Commissioners, how about some advice from the longest running elected Mayor in the country (especially when you think about becoming an elected mayor yourself)?
"Wisdom, civic pride, and unparalleled experience have helped Joe Riley turn Charleston, SC, into one of America's finest cities."
You cannot overstate the importance of strategic planning of a city. Just as no corporation could compete without a good strategic business plan, no city can begin to achieve its potential without a wise strategic plan that the leadership adheres to. Cities are the ultimate civic creations – they belong to citizens, it’s public realm. It influences the experiences of everyone who touches it every moment of every day.
(Editor’s note: cities are the public realm, they belong to the citizens, if you want to build here, do it our way. And yes, you must follow a wise strategic plan.)
I think what’s happened – and I’m not speaking about L.A. or any city; I’m speaking about America – is we developed rapidly in the 20th century in metropolitan areas, and the notion of civic planning was lost. It was private rather than civic planning, because a landowner would buy a tract of land and then say, "Well, let’s develop it this way." Well, the ownership of land is sacrosanct and the ability to profit from wise ownership and development of land is very important, but if it is to be a permanent part of the ultimate civic gesture, a city, then it should be pursuant to a civic vision, a community vision.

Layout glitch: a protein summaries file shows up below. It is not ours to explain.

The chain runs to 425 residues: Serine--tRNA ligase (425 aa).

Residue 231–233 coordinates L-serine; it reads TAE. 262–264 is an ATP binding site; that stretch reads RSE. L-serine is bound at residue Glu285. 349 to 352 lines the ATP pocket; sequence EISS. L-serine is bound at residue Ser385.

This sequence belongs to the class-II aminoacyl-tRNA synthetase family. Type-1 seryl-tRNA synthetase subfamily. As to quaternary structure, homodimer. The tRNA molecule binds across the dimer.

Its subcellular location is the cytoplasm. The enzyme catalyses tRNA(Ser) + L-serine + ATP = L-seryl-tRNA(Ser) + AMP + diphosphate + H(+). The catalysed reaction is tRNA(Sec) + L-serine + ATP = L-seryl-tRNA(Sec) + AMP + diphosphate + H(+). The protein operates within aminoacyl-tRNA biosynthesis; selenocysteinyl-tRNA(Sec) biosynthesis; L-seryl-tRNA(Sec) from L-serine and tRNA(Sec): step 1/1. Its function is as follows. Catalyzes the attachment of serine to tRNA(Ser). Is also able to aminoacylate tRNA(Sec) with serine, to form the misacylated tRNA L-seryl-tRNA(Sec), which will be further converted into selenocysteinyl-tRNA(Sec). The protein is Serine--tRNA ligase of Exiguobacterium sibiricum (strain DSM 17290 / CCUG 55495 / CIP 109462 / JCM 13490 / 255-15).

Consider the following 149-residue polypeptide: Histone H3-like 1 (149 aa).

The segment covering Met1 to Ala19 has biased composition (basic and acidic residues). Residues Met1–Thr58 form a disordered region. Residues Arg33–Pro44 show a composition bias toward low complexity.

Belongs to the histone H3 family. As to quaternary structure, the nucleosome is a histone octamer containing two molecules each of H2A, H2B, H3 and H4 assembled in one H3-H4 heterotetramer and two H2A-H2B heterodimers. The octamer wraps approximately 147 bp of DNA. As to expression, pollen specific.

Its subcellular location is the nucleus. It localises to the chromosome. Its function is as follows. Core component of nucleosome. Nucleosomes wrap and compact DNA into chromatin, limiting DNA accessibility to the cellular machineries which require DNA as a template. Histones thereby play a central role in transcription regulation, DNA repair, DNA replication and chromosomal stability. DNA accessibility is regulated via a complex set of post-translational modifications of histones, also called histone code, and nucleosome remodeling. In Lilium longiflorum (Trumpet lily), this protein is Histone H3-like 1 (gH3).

(Editor’s note: not private planning, private vision but civic planning, civic vision community vision!)
It has to be a vision. And it’s not a vision imposed. A good plan is a plan that represents the collective vision of the citizens. And that happens in many ways. That happens from hearings and from various methods of input. You’re simply not a technical or necessarily a specific solution here. You’re seeking a broader vision, and within that broader vision a plan is developed. But if it’s just mediating between competing interests then that’s more of a status quo achievement rather than a visionary achievement
(Editor’s note: It’s not an imposed vision. Your job is not to mediate between competing interests. Your job is to develop and put into place the community vision. If we want status quo, we don’t need you.)
And when the citizens are involved, you encourage people to think about the future: What are the highest aspirations we can have for our neighborhood or our community? What do we love about where we live? What do we want more of? What do we not like so much about where we live? What facets of the physical development – our infrastructure or other development that are less than excellent that we would repair or improve? And so you need a great planning director and then, obviously, the political support. But it’s not self-imposed – you’re not looking for a planning director who’s going to say, "Ah ha! I know the vision for Charleston or Columbus or Los Angeles or Seattle." But rather, "I, working with the elected officials and working with and engaging the community, can help shape that vision and then help recommend the tools and the processes to put it into place."
(Editor’s note: One more time: engage the community, help shape the vision and use good processes to put it in place.)
Excellent advice from an excellent mayor.